In perhaps the most bizarre music story of 2008 to date, New Wave band Devo is suing greasy French fries, quasi-chicken nuggets, and mysterious meat substance McRib purveyor McDonald’s over alleged unauthorized use of the band’s likeness in a Happy Meal toy. The band claims that “New Wave Nigel,” which besides sporting an American Idol logo is also clad in a costume strangely similar to the one the band immortalized in the “Whip It” video, is little more than a mass-produced ripoff of the Devo image.
First, the easy part: that damn toy undeniably looks conspicuously similar to Devo. Anyone who’s even remotely aware of either the band or its most famous video (kids: back in the old days, MTV played videos and not just America’s Next Top Model on an endless loop) would agree. Nigel’s truly styling in both a jumpsuit and flowerpot hat; it’s likely not a coincidence that his wardrobe looks so similar to Devo’s. Either McDonald’s Marketing and Legal departments are musical Neanderthals devoid of even the most basic knowledge of music history, or they simply chose to take their chances with the toy anyway. Hell, Nike tried a similar approach with Minor Threat.
And while it’s likely that the Happy Meal chowhounds of today won’t associate Devo with the toy, it’s quite possible that said chowhounds’ parents (or grandparents, har har) will.
Devo is currently riding the artistic integrity highway in explaining its legal action. Bassist Gerald Casale, credited with creating the band’s unique look, is quoted as saying that McDonald’s “didn’t ask us anything. Plus, we don’t like McDonalds’, and we don’t like American Idol, so we’re doubly offended.”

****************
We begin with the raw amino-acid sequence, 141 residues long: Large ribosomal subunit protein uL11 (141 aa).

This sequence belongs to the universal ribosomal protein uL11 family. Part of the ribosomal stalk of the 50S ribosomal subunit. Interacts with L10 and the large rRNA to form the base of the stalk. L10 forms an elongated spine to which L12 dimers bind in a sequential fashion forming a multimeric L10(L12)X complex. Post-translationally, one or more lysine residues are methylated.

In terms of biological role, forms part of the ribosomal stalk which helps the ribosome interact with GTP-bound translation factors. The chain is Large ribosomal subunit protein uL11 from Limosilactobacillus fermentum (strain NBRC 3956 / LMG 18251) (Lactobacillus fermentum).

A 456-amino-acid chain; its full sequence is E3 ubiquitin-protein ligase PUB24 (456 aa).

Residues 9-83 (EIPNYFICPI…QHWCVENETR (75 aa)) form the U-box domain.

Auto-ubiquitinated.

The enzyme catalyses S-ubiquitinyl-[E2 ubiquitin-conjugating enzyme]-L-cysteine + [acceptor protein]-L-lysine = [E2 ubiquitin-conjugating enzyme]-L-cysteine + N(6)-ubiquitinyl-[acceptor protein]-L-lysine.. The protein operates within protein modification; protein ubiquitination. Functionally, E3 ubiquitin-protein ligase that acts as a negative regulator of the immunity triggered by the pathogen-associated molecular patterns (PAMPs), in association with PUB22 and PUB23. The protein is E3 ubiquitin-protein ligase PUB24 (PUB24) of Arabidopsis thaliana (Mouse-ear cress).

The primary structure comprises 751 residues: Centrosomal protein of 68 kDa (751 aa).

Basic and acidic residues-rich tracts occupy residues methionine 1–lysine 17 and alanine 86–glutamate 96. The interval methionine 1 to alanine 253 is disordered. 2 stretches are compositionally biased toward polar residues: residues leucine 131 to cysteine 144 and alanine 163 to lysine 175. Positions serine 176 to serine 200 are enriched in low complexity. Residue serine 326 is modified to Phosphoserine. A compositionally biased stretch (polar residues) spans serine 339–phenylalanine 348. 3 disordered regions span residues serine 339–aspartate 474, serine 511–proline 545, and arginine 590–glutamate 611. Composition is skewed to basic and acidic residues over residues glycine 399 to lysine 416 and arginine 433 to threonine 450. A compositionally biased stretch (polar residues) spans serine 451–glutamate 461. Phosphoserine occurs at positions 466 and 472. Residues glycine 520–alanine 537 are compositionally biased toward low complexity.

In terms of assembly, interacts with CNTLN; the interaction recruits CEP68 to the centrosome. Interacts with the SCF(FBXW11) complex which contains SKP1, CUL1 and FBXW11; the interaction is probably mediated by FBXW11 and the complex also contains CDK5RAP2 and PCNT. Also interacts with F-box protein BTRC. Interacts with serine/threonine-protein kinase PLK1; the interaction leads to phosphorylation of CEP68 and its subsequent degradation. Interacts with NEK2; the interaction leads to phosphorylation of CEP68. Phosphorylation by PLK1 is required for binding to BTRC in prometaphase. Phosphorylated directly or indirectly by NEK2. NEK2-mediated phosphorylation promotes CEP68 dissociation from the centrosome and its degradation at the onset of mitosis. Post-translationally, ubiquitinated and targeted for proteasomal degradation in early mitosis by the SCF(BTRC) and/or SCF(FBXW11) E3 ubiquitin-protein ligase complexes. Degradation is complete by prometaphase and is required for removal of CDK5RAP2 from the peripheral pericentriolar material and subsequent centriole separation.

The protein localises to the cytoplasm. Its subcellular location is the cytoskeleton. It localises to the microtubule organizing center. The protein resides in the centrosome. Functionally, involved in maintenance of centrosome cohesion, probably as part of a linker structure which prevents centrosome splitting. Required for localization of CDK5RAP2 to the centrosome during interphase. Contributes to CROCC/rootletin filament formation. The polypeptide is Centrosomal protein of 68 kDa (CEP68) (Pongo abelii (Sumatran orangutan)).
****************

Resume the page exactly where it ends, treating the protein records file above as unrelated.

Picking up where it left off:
Nevertheless, it’s somewhat difficult to accept this assertion at face value. Despite its carefully crafted image as a band that mocked and criticized commercialism, Devo hasn’t shied away from using its image or music in commercials. The band appeared in a 1984 ad for Honda scooters, and later recorded a new version of “Whip It” for Swiffer television commercials (though Casale has since stated the band regrets that decision). Clearly, Devo won’t ever be confused with Tom Waits regarding their views on licensing their songs (or themselves) for commercial use. With this history in mind, Casale’s comment that McDonald’s “didn’t ask us anything” is curious. Those cynics among us could interpret that to mean that Devo might have approved the idea, had they been asked and, it can be inferred, been given a cut of that sweet Big Mac baksheesh.
So why continue with the lawsuit? Sure McDonald’s is guilty of either unimaginable, ignorant stupidity at best or shameless, blatant thievery at worst. Devo’s always operated with a twisted and wry sense of humor; they should get creative and devise a partnership with McDonald’s. Besides, there are many similarities between Devo and McDonald’s that are too striking to ignore:
- Devo has crafted an other-worldly image throughout their career. Similarly, anyone biting into a McGriddle will certainly agree that those ingredients are not of this world.
- The musical output of Devo and the less-than-gourmet output of McDonald’s don’t age particularly well. A bad Devo song is basically the musical version of a day-old Quarter Pounder: hopelessly dated beyond repair, possibly toxic, and likely to send you scurrying to the bathroom.
Devo can parlay this Happy Meal brouhaha to their advantage by introducing themselves to a new generation of music and fast food consumers. A whole line of new toys could document every phase of the band’s career. McDonald’s cups could be shaped into the band’s famous flowerpot hats. And, oh yeah, I’ll take my McDevo with cheese.